Each time the crowd rounded the north-eastern corner of the chapel, mad and leaping, the girls left off their fleshmasonry and begin another brisk clockwise lap. When they were certain they had been followed as far as the south-western corner they sprinted, their gaits by now scarcely less eccentric, the balance of the lap to the gibbous gate and prised more meat. It was then that fatigue took hold. They say sometimes, terrible trauma gives you access to reserves of strength you never knew you had. Perhaps that’s why the zombies endured. No, that’s not right. Brenda felt a funny sort of companionship with the dead. She had to claw thick flesh with her bare hands and so did they. They held this in common. Brenda furnished the meat, to her satisfaction, with the outline of a girl and tried to help Elisha up into it. The wounded girl swatted her and returned heavily to the second outline. Ghosts envy fish, and so on, down to you.

“Go!”

Brenda was off – but this time something was different. Over her shoulder she saw Elisha climbing exhaustedly up – too soon, surely? – into the cavity she had scuffed in the meat. Participants received feedback about their appearance that was either congruent with their self-appraisal, congruent with their reflected appraisal, or more positive than their self-appraisal. Elisha was half-in, half-out when a hand grabbed her thigh. Brenda yelped, so did Elisha and kicked clumsily loose, then she was inside the meat.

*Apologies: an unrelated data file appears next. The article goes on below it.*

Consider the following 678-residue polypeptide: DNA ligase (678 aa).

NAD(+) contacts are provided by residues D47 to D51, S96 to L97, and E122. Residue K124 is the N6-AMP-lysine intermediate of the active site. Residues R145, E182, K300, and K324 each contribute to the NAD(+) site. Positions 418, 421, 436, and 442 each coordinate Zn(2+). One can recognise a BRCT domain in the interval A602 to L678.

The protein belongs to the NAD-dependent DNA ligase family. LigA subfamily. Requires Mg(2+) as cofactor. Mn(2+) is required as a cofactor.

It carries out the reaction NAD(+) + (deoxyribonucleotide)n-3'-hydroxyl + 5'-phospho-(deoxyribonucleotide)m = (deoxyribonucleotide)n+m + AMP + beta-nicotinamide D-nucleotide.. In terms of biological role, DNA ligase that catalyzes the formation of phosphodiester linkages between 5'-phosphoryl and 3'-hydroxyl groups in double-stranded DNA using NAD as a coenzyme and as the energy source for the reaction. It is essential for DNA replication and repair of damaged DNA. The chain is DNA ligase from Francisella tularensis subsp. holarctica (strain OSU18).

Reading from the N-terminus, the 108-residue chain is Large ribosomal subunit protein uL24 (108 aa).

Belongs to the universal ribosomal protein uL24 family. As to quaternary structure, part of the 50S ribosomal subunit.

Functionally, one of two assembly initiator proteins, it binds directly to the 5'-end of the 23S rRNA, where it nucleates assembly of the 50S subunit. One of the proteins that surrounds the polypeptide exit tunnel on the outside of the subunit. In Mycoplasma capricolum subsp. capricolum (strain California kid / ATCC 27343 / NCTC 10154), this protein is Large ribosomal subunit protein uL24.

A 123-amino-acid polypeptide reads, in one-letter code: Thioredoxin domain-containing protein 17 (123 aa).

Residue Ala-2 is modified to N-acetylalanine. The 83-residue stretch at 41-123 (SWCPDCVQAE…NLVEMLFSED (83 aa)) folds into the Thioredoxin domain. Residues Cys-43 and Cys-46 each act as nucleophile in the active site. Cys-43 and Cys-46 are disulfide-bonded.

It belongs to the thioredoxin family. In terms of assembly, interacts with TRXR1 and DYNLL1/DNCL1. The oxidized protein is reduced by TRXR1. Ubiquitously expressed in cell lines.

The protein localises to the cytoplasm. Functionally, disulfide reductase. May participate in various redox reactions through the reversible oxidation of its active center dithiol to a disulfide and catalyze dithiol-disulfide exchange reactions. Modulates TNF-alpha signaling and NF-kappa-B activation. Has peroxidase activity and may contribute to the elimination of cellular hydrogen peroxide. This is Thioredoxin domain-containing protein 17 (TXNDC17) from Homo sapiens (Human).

‏Inside the meat, for better or worse, to try whether or no the vagrants might force into the seraglio. With relish they consented. Little by little, they pressed the gelatinous fringe of the holy zone, whittling a crater in the face of Elisha, who shrank vainly into the solid unyielding chops. In seconds they had scrabbled off her breasts and nose. You said it not me. One knelt and tore ribbons from her toes with sharp, ostentatious fumbles. The waned moons of her eyes swivelled, directing bloody tears this way and that. A strange, incommunicative groan left Elisha’s lips.

Yet for all that the zombies tore and guzzled, her injuries might be restricted to the peeling of her superficies – depending where the holy line lay.

“Elisha! Elisha!”